Excuse me while I hack, cough and sniffle my way through this column. It may have been a bad flu season for you, but for me it's been humbling. That's because I'm one of those haughty "I-rarely-get-sick" people you tend to despise while battling off the latest bug that's making the rounds in town and country. And I did indeed survive this "monster," which is how the medical folks describe the flu season only now beginning to wind down. Or, almost survived it.
It's not like the news should have taken any of us by surprise. Retailers everywhere are struggling to stay afloat in this internet era, particularly those big brick and mortar stores that not so very long ago were sucking the dollars away from smaller businesses and mom and pop shops. Still, the recent news that Toys R Us was closing all of its 735 U. S. stores after seven decades in business hit people in that warm and fuzzy section of the heart reserved for nostalgia.
Kudos to the thousands of local students who took part in Wednesday's walkouts that were part of a much larger demonstration taking place in schools across the country. The focus of this event — some are hailing it as the largest high school protest in U.S. history — was a remarkable tsunami of support for the survivors of the school shooting in Parkland, Florida, and their efforts to take on gun violence.
Muck Rack makes it simple to find people, tweets, or articles that mention any name, keyword, company, hashtag etc. We've compiled this guide to help you make the most of your search.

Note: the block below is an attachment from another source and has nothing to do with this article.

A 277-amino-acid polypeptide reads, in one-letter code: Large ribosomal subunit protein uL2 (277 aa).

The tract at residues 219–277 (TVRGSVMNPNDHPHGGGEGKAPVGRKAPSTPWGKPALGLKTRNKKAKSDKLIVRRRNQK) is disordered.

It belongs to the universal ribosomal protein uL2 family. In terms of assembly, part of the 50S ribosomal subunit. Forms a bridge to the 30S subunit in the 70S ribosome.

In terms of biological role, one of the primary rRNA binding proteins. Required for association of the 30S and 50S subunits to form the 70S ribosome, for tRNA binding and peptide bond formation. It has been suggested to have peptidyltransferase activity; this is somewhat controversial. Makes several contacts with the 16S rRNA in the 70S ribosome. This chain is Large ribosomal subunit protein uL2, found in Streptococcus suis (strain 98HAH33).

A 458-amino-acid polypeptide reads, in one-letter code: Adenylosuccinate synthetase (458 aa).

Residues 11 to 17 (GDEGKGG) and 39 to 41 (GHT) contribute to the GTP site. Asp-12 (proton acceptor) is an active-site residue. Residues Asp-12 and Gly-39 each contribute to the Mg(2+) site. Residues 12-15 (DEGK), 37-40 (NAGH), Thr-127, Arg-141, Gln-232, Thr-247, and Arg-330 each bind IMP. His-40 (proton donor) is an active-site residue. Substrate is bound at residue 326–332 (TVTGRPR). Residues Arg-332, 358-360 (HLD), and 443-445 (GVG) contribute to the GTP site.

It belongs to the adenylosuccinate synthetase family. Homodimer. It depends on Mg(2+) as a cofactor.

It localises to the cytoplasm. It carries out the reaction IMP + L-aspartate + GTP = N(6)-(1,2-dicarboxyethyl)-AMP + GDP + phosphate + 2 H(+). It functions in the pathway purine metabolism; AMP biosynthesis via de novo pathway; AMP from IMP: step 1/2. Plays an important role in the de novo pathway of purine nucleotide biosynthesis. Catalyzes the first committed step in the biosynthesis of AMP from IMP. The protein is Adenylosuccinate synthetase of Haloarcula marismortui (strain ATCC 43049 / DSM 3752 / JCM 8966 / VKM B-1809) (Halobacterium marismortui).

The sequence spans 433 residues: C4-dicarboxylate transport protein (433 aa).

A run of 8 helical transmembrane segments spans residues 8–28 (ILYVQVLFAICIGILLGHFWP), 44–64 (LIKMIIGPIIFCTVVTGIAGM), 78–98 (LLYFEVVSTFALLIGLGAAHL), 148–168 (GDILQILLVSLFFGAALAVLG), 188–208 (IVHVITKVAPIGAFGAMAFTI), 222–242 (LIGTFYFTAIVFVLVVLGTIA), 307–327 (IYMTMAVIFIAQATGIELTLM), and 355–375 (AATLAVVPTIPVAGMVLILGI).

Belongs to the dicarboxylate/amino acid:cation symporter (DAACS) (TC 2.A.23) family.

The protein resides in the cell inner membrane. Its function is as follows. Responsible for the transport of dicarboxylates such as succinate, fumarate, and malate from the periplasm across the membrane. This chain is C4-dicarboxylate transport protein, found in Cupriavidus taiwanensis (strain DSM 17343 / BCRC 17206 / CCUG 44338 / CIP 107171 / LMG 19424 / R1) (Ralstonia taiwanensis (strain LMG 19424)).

Selecting a term
Start searching tweets, articles from media outlets, articles mentioned in tweets, journalists'
names, titles and bios with some suggested searches:
Companies or Topics (e.g. iPhone, Microsoft)
Phrases (e.g. "cloud computing") — use quotes to keep the terms together
Twitter handles (e.g. @username) — returns those who have mentioned or replied to
Names (e.g. "David Pogue")
Hashtags (e.g. #sxsw, #london2012)
Bio details (e.g. vegan, Olympics, father)
Muck Rack's Advanced Search allows for many boolean operators.
Find results that mention multiple specified terms, use AND or
+. For example, ensure each result contains both Elon Musk and Mark Zuckerberg by
searching Musk AND Zuckerberg or Musk + Zuckerberg.
Use the operators OR or , to broaden your search when you'd like either of
multiple terms to appear in results. (This is the default behavior of our search when no operators
are used). For example, results will contain either cake or cookie by searching cake OR cookie or cake,cookie
Use NOT or - to subtract results from your search. For
example, searching Disney will yield results about the Walt Disney Company as well as Walt Disney
World Resort. To exclude mentions of Disney World, search for Disney -World or Disney
When using one of these operators with a phrase, enclose it in quotation marks. For example, you can
find results about smartphones excluding Apple's iPhone 4S by searching smartphone -"iPhone
Exact case matching or punctuation
If you're searching for a brand name or keyword that relies on specific punctuation marks or capitalization, you can
find results that match your exact query by adding matchcase: before the keyword you're searching for, like matchcase:E*TRADE .
Use parentheses to separate multiple
boolean phrases. For example, to find journalists talking about having fun in Disney World or
Disneyland, search for ("disney world" OR disneyland) AND fun.
An asterisk can be used to search for any variation of a root word truncated by the asterisk. For example, searching for admin* will return results for administrator, administration, administer, administered, etc.
A near operator is an AND operator where you can control the distance between the words. You can vary the distance the near operation uses by adding a forward slash and number (between 0-99) such as strawberries NEAR/10 "whipped cream", which means the strawberries must exist within 10 words of "whipped cream".